In part as a result, Hite was selected to be an officer and commissioned as an Ensign in January 1960. His new assignment as a Limited Duty Officer, Aviation Ordnance, was to be part of the A3J-1 Vigilante test program as bombardier/navigator. His new duty station was the U.S. Naval Air Special Weapons Facility at Kirtland Air Force Base, Albuquerque, New Mexico.

In addition to the A3J testing, Hite participated in the evaluation of the Navy’s newest fighter, the Phantom II, that also had a nuclear weapon delivery capability including radar mapping for navigation.

Hite had already survived two horrific Navy carrier-based bomber accidents, bailing out of an AJ Savage that had lost its vertical fin and an A3D Skywarrior after an explosion severed its aft fuselage. Unfortunately, he and Felsman had no chance to escape this one. The Navy investigation attributed the crash to an unsuspected pitch-damper failure, the slowness of the existing pitch-trim system, Felsman's abrupt last-moment maneuver to line up on the record course, and the susceptibility of the F4H to Pilot-Induced Oscillation (PIO) at transonic speed and low altitude. PIO occurs when the airplane’s dynamic response to an externally generated (e.g. turbulence) pitch change matches that of the pilot’s response to it. If both airplane and pilot then react, again simultaneously, to the larger than expected pitch change, hell’s-own roller-coaster ride results. If the pilot doesn’t take himself out of the loop, i.e. let go of or not move the stick, the result could be an overload of the airplane’s structure.

When I joined McDonnell in 1966 as a flight test engineer fresh out of college, I was shown the then closely held movie clip of the inflight breakup of the first Sageburner. The pitch excursions didn’t seem particularly large but within a few seconds and about three cycles, ended with the airplane disintegrating at 14 gs, well above its design structural limit, and the engines flying out of the debris headed down course. It is now a video on YouTube.

Raymond Hite left a pregnant wife and three daughters bereft that day. He deserves to be remembered for the moment that ended his almost 20 years of service to his country.

Tuesday, January 5, 2016

Grumman S2F/S-2 Tracker Monograph

Finally (it's been a work-in-progress for a long time). It's currently being printed and should be on Steve Ginter's website ( shortly. My coauthor, Bob Kowalski, was one of the earliest Navy S2F pilots; I got to sit in one with my mother about that same time.

  And in 1993, I got to fly one, courtesy of what is now Cascade Aerospace.

I can assure you that there's stuff in this monograph that you haven't seen before.
In summary:
The Grumman S2F (S-2) was developed to meet a specific mission requirement, carrier-based antisubmarine warfare. It proved to be so useful and adaptable that it is still in military and civil service more than 60 years after it first flew in December 1952. Richly illustrated and personalized by Tracker pilots and crewmen anecdotes, Grumman S2F/S-2 Tracker describes its evolution from initial requirement to eventual replacement including unsuccessful Grumman proposals for improved versions. Its service in foreign militaries and adaptation to wildfire control are also summarized along with descriptions of the Carrier On-board Delivery (COD) and Airborne Early Warning (AEW) variants.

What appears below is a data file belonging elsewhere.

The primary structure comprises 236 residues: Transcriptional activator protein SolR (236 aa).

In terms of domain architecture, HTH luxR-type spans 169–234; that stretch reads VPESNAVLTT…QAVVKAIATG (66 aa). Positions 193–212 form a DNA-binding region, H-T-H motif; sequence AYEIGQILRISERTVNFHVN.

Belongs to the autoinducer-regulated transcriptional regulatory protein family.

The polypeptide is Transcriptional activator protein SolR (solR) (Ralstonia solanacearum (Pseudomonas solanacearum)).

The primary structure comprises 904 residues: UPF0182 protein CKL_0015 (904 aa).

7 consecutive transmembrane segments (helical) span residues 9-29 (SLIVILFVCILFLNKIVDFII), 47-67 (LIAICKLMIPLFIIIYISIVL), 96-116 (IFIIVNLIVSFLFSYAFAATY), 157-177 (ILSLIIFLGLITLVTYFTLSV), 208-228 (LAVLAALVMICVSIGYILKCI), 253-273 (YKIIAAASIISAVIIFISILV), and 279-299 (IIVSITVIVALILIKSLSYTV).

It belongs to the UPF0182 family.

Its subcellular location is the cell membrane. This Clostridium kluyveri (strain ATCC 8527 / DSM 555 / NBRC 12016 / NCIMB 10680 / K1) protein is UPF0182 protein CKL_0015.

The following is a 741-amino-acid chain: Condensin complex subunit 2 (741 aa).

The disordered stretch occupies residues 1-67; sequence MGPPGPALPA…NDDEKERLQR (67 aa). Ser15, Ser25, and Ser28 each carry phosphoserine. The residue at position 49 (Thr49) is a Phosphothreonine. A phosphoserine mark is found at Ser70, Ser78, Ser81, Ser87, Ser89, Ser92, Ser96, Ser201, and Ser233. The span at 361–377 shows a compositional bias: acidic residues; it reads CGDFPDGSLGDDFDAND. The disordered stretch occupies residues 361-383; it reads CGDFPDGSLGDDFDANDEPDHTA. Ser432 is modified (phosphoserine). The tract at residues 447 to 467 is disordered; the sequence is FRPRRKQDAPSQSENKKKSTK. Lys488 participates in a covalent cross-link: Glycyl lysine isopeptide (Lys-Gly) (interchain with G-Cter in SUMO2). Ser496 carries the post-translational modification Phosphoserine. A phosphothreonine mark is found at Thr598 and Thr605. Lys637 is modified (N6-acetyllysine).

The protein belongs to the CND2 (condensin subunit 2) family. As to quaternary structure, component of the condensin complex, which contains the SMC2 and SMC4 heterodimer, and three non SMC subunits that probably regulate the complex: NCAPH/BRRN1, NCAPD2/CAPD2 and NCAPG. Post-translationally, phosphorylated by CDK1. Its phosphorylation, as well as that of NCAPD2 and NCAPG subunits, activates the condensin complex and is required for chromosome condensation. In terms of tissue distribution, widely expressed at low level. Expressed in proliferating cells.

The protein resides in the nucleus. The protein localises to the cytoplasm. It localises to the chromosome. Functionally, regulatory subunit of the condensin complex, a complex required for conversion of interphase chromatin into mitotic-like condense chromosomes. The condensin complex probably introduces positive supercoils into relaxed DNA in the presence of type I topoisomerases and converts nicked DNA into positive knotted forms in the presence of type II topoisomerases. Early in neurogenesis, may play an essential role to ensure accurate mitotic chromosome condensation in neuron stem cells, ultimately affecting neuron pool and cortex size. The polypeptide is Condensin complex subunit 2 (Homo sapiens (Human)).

Friday, January 1, 2016

A-6 "Iron Hand" Conversions

Operation Iron Hand was a belated endeavor to deal proactively with Surface to Air Missile (SAM) sites during the Vietnam War. Although construction of the sites was no secret, attacking them was not allowed by the Department of Defense until Navy and Air Force airplanes started being shot down. The first USAF mission in late July 1965 was a total failure, with six of the 46 F-105s being shot down by conventional antiaircraft gun batteries in what turned out to be a strike on a well-protected but SAM-less site.

There were basically three ways to deal with SAMs: evade them; electronically jam or mislead the tracking radar and guidance signals; and destroy the sites. Evading them was iffy and required a visual sighting soon enough to do so. Jamming or misleading the tracking and guidance was only somewhat effective. Destroying the sites with conventional attacks was problematic because they were heavily defended with an array of radar-directed and barrage-type antiaircraft guns.

Another method of destroying the SAM capability was the use of an Anti-Radiation Missile (ARM), which was fired well outside of the SAM site's conventional AAA defenses, homed in on its tracking radar, and destroyed it. The Navy had already developed an ARM using its Sparrow missile combined with a radar-homing seeker. This was designated the AGM-45 Shrike and was usually fired from the Douglas A-4 Skyhawk.

These Navy missions received the nickname Iron Hand after the original operation. (The corresponding USAF aircraft were known as Wild Weasels.)

The only problem was, the Shrike's range was significantly less than that of the Russian SA-2 SAM, making an Iron Hand attack too much of a fair fight. The next ARM was therefore a modification of a big Navy ship-launched Surface-to-Air Missile, which resulted in the AGM-78 Standard ARM. Since it weighed almost 1,400 lbs, it had to be carried by the Grumman A-6 Intruder.

Rick Morgan has written two posts which describe the history of the various A-6 "Iron Hand" derivatives: